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by Stephaniejoy Alliman, staff writer


“Certain distinctive tipping points, vectors, and dynamics make unexpected openings for creative change-making,” Anthony Weston states in the table of content. Westin presents the opportunity to rebuild New Orleans after the disaster of Hurricane Katrina in 2005. This book, How to Re-Imagine the World, throws out ideas that seem odd, but after reading these suggestions, the reader is left to think, “why not?”

How to Re-Imagine the World offers new perspectives of the world we live in. Weston pushes the notion that his idea may seem out there, but with inspiration and persuasion, change can happen. It just takes those initial steps to get the ball moving. Weston states, “Real movement begins with a vision – with inspiration and engagement, with a pull and not a push.”

Weston suggests solutions and ideas that common society would shun. Instead of people commuting, why not have it so that you work in your own town. Make it so that everything you would need is in your town. As for New Orleans, why not turn it into a floating city? That would resolve flooding issues and could possibly improve the city. Why just rebuild when you can reinvent the whole city from scratch.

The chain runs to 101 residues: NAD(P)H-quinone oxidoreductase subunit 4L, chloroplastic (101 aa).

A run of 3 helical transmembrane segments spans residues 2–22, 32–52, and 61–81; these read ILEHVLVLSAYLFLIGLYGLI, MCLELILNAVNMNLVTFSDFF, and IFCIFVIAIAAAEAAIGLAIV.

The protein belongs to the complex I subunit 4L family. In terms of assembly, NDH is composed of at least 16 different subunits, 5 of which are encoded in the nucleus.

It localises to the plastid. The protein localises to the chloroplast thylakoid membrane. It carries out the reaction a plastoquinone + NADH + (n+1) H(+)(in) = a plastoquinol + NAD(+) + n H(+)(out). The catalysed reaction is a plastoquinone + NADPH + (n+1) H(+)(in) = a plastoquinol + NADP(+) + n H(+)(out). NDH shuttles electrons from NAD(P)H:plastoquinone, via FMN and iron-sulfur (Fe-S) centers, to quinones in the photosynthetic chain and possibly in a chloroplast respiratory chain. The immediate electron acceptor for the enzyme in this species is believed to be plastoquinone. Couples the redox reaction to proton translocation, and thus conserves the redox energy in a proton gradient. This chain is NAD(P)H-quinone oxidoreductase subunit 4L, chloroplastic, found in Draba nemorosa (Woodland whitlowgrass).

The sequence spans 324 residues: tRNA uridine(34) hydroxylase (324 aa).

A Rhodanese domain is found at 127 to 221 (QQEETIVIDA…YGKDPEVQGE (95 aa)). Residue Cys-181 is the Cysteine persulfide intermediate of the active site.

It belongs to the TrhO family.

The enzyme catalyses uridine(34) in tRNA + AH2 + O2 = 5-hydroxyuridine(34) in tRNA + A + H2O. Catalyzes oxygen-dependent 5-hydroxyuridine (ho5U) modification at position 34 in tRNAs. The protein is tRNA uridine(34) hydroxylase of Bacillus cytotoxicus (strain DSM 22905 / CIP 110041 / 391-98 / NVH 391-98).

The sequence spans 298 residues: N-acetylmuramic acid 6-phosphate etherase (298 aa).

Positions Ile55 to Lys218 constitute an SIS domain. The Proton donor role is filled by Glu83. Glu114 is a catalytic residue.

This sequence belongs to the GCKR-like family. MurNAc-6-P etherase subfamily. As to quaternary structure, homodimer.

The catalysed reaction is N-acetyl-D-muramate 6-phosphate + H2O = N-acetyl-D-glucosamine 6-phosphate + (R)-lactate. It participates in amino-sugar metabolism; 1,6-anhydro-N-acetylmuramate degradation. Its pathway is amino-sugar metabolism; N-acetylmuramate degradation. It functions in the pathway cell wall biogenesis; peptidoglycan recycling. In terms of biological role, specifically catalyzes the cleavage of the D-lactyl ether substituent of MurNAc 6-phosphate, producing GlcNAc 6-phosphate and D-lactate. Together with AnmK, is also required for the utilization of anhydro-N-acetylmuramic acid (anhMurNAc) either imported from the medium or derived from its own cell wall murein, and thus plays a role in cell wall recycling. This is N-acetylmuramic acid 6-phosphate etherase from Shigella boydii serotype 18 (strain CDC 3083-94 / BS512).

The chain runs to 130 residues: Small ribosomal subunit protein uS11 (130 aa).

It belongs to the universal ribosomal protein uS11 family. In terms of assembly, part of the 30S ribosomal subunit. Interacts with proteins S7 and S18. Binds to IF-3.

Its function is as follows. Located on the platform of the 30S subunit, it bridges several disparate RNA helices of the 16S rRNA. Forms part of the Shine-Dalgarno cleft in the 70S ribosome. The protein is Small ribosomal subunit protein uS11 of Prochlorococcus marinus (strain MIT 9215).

Communication skills are also examined. If we can’t successfully live in harmony with the same species, what would happen if we came in contact with a being not of our world? How would we react? We wouldn’t be able to handle a new unexpected change.

Weston also put words in different perspectives. “Attacks on our soil,” in our society typically refers to a terrorist attack or something of that nature. Weston introduces the idea that pollution is a literal attack on our soil. Looking at the literal translation, anything that harms the land is considered an “attack on our soil.” So, does that make polluters terrorists?

Weston was recently awarded the Distinguished Scholar Award and has written eight other books. The topics of his books are environmental ethics, environmental philosophy, social philosophy, philosophy of education, and critical and creative thinking.



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